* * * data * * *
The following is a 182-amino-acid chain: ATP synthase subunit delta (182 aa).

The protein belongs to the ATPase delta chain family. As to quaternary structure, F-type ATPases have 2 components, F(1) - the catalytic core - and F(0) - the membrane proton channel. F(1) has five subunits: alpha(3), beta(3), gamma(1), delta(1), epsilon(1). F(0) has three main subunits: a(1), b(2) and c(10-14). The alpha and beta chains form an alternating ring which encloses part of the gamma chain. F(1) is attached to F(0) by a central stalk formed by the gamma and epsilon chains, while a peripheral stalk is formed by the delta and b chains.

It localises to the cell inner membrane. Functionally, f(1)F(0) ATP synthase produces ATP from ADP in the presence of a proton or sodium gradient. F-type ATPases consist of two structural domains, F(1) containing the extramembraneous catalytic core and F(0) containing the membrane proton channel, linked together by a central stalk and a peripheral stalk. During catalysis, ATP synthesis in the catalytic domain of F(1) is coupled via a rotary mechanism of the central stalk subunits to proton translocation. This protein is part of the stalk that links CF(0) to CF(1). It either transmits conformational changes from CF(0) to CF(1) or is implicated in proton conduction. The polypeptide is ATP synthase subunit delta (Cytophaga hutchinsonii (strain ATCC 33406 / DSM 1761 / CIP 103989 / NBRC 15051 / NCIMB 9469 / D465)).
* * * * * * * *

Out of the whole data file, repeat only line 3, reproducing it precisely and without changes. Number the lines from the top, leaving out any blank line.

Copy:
It localises to the cell inner membrane. Functionally, f(1)F(0) ATP synthase produces ATP from ADP in the presence of a proton or sodium gradient. F-type ATPases consist of two structural domains, F(1) containing the extramembraneous catalytic core and F(0) containing the membrane proton channel, linked together by a central stalk and a peripheral stalk. During catalysis, ATP synthesis in the catalytic domain of F(1) is coupled via a rotary mechanism of the central stalk subunits to proton translocation. This protein is part of the stalk that links CF(0) to CF(1). It either transmits conformational changes from CF(0) to CF(1) or is implicated in proton conduction. The polypeptide is ATP synthase subunit delta (Cytophaga hutchinsonii (strain ATCC 33406 / DSM 1761 / CIP 103989 / NBRC 15051 / NCIMB 9469 / D465)).